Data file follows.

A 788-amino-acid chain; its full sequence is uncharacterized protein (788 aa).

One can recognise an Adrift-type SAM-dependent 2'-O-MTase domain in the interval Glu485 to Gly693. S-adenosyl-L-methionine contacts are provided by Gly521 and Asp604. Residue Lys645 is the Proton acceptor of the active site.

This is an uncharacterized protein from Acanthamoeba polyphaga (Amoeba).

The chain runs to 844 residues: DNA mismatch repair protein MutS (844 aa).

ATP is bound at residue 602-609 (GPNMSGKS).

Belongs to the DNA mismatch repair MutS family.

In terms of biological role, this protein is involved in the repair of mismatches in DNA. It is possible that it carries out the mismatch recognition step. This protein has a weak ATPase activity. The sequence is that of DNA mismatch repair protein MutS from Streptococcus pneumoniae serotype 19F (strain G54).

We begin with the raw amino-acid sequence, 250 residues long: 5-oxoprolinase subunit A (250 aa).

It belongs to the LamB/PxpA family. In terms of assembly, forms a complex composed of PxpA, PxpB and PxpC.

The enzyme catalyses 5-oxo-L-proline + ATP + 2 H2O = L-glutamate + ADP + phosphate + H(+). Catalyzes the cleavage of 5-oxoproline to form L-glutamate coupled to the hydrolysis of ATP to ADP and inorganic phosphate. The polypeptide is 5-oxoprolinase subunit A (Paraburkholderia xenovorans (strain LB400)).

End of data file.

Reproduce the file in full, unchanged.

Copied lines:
A 788-amino-acid chain; its full sequence is uncharacterized protein (788 aa).

One can recognise an Adrift-type SAM-dependent 2'-O-MTase domain in the interval Glu485 to Gly693. S-adenosyl-L-methionine contacts are provided by Gly521 and Asp604. Residue Lys645 is the Proton acceptor of the active site.

This is an uncharacterized protein from Acanthamoeba polyphaga (Amoeba).

The chain runs to 844 residues: DNA mismatch repair protein MutS (844 aa).

ATP is bound at residue 602-609 (GPNMSGKS).

Belongs to the DNA mismatch repair MutS family.

In terms of biological role, this protein is involved in the repair of mismatches in DNA. It is possible that it carries out the mismatch recognition step. This protein has a weak ATPase activity. The sequence is that of DNA mismatch repair protein MutS from Streptococcus pneumoniae serotype 19F (strain G54).

We begin with the raw amino-acid sequence, 250 residues long: 5-oxoprolinase subunit A (250 aa).

It belongs to the LamB/PxpA family. In terms of assembly, forms a complex composed of PxpA, PxpB and PxpC.

The enzyme catalyses 5-oxo-L-proline + ATP + 2 H2O = L-glutamate + ADP + phosphate + H(+). Catalyzes the cleavage of 5-oxoproline to form L-glutamate coupled to the hydrolysis of ATP to ADP and inorganic phosphate. The polypeptide is 5-oxoprolinase subunit A (Paraburkholderia xenovorans (strain LB400)).